The future of mobile advertising: how agencies and marketers must adapt

Marketers and agencies must drastically transform their mobile advertising strategy in 2013 if they want to succeed.

According to a new study from Forrester, seven out of ten mobile users say that automatically served in-app advertisements are disruptive. Two-thirds of respondents label these ads as annoying and 88% say they aren’t engaging.

This study is one of many I’ve seen this year confirming that mobile ads aren’t resonating with consumers. Most of these reports call out mobile ads for not being relevant, interesting or valuable to the user. For example, in November, we posted about an Adobe survey, which found that 45% of respondents prefer to see an ad in their favorite print magazine versus the 0% that prefers to see an ad in a mobile app.

For agencies and marketers, effectively using mobile advertising is both a major challenge and an opportunity in 2013. Mobile cannot be overlooked. Each brand needs a unique approach on this channel for many reasons, but for starters because it’s here to stay.

Here’s what you need to know to convince execs that a mobile strategy is no longer optional: 

Mobile has quickly become the media platform of choice for Millennials. Smartphones allow us to stay in constant contact with friends and family, have ready access to data and information and be able to be productive or relax at any given moment. If you’re looking to reach Millennials, mobile is the way to do it.

Consumers now use mobile phones to purchase products more than ever. This Cyber Monday, mobile transactions accounted for 22% of online sales, an increase of 100% over last year. Retailers cannot overlook this trend.

The good news is that at the very least, most companies are considering a mobile marketing strategy. Some have actually done a phenomenal job using apps, mobile-optimized websites and smartphone deals to reach consumers. But there’s still a long way to go.

According to the TNS Mobile Life study for 2012, many Chief Marketing Officers say it’s no longer OK for companies and marketers to just watch and wait. Experimentation is central to the mobile approach for many brands, with an emphasis on ‘learning by doing’ across marketing and business operations. Urgency is the keyword here.

In order to stay relevant and reach consumers, marketers and agencies must research, plan, develop and execute on their mobile strategies. And after it’s all said and done, they must find a way to serve users ads that aren’t annoying, obtrusive or irrelevant. It may be tough, but it’s necessary.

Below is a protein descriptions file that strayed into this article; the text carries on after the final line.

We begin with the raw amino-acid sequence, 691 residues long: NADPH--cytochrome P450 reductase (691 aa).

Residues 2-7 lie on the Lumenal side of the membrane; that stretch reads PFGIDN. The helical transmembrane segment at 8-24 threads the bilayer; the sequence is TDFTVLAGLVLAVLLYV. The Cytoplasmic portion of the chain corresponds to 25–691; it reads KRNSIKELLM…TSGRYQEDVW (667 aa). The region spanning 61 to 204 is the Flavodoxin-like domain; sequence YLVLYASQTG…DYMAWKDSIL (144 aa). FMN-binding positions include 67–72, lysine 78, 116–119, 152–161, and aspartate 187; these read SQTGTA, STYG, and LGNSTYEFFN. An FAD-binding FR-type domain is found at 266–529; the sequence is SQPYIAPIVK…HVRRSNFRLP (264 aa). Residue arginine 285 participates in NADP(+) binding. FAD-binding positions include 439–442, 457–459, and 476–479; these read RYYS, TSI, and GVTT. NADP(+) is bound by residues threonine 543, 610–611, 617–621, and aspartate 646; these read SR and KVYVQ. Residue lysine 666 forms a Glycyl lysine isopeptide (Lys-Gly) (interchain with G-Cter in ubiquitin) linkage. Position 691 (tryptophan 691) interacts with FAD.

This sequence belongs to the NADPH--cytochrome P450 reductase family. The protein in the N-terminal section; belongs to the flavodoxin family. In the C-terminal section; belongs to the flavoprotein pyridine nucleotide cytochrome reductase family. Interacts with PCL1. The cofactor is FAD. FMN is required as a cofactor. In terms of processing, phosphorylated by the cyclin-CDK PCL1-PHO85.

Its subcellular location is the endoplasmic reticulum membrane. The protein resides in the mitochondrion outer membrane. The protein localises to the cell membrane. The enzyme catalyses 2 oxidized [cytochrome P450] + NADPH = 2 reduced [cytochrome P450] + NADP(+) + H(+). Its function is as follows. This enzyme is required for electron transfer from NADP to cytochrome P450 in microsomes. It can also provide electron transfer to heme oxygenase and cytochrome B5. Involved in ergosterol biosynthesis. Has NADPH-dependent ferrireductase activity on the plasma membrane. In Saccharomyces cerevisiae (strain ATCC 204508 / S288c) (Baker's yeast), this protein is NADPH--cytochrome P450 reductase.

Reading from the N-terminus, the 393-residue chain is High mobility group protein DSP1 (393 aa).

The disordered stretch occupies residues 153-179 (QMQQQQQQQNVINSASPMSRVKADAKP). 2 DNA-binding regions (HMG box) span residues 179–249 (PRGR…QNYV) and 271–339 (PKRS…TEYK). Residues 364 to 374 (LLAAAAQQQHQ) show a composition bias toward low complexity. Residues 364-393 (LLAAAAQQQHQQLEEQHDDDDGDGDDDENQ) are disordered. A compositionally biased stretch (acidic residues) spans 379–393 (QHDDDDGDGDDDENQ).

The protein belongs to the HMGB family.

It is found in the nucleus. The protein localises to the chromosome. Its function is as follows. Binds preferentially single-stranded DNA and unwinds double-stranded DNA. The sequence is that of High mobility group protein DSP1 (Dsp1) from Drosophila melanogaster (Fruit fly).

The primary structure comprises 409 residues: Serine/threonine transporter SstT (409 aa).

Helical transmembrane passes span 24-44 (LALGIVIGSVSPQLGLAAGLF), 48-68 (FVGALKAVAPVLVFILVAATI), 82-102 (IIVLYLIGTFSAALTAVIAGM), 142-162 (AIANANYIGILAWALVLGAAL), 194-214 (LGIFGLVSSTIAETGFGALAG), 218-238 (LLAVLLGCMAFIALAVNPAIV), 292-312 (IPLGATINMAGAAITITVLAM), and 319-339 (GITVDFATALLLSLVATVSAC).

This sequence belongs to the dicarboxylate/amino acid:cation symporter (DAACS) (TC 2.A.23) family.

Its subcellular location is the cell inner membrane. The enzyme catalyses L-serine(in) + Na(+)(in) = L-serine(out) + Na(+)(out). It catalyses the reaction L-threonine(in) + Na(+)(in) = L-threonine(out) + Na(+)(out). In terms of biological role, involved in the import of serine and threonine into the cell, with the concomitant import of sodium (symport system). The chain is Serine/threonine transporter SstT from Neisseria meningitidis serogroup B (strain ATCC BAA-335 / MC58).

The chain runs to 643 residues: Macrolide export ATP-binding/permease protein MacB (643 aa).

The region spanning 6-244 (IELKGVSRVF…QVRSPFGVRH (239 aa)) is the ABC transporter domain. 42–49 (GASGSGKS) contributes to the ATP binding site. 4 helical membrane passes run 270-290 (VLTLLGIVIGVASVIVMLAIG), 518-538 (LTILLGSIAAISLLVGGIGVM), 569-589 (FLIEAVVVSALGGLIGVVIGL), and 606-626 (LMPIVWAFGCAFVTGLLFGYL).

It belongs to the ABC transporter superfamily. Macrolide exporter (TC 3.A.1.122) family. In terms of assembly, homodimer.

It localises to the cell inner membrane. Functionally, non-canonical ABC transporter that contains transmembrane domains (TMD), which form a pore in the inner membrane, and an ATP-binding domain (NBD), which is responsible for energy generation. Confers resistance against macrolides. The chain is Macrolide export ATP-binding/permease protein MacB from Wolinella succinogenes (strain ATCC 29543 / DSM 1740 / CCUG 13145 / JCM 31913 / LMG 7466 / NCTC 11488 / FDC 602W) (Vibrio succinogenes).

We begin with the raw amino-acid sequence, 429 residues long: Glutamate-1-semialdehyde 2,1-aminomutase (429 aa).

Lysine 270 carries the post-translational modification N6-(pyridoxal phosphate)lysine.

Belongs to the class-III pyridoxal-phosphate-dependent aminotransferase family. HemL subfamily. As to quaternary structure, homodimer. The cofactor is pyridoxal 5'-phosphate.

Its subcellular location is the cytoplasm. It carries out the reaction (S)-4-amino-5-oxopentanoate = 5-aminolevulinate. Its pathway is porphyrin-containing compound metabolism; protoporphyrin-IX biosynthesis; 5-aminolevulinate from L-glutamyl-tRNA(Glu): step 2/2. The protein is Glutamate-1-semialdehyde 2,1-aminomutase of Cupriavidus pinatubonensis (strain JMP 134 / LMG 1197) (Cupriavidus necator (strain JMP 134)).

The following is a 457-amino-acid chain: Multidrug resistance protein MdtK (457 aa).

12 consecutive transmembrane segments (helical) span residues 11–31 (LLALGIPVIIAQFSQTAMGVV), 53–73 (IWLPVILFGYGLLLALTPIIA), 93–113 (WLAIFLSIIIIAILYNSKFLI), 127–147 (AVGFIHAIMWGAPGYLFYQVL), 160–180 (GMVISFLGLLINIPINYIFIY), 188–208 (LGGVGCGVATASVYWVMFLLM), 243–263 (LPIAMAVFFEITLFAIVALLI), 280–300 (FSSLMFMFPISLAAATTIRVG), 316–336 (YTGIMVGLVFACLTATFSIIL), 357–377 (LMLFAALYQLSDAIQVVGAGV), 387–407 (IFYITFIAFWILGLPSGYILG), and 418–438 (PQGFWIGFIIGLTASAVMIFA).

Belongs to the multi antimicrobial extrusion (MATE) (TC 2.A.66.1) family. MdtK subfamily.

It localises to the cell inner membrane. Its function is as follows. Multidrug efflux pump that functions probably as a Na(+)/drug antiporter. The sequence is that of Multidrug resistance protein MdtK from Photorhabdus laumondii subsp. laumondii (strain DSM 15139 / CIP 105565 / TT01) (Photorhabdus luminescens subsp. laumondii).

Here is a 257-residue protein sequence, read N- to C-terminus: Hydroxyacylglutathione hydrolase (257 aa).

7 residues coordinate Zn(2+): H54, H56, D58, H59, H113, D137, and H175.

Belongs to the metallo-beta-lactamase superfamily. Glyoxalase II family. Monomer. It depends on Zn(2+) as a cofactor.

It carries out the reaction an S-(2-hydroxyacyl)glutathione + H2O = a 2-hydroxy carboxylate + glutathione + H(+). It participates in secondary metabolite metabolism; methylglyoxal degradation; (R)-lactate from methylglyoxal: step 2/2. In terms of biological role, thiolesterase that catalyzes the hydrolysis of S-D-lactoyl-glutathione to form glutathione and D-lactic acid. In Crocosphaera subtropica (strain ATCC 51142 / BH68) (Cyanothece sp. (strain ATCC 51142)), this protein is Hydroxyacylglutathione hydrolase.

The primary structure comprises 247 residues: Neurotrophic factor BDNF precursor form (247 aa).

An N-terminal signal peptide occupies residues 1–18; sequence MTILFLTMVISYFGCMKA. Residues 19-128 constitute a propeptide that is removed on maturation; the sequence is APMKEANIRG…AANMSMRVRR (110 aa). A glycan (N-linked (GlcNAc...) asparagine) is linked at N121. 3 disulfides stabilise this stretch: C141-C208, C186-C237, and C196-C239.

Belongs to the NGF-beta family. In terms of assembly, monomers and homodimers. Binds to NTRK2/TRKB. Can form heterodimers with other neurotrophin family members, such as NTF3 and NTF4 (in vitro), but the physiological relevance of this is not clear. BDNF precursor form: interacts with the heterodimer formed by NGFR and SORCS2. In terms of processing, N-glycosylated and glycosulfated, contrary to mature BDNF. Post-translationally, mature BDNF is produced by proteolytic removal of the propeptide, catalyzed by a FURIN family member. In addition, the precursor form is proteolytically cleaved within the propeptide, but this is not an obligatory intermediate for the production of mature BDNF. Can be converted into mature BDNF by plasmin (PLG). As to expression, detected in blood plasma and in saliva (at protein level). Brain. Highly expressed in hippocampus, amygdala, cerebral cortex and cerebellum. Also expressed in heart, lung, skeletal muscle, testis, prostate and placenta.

Another key point from the Forrester study for marketers/agencies to know is that:

“A significant portion of mobile users were open to mobile ad targeting based upon their personal interests (49%) and current location (43%).”

Consumers tolerate ads that have some sort of tie-in to where they live or what interests them. But with the rise of “Do Not Track” and Ad Choices, which allow users to opt out of behavioral targeting, it might be time for marketers to go back to the drawing board.

One idea, which is already being used at Google (no surprise!), is to treat consumer data as a currency and offer incentives for it. The company Enliken is trying to give users the ability to edit, control and prioritize the data they want advertisers to see, making the data richer and more valuable. If an ad is more relevant to the consumer, it’s not as annoying and can supply the user with information he/she is actually interested in.

But targeted ads still need to look good! Ten years ago, banner ads faced a similar dilemma. They had to back out of the scam-like ads offering free trips to the Bahamas, and start incorporating strong creative, interactive visuals and unique storytelling. Advertisers and marketers should take note.

Those three features, coupled with targeted content, can help elevate mobile to a new level of advertising in the coming years.

How will your mobile strategy evolve in 2013?

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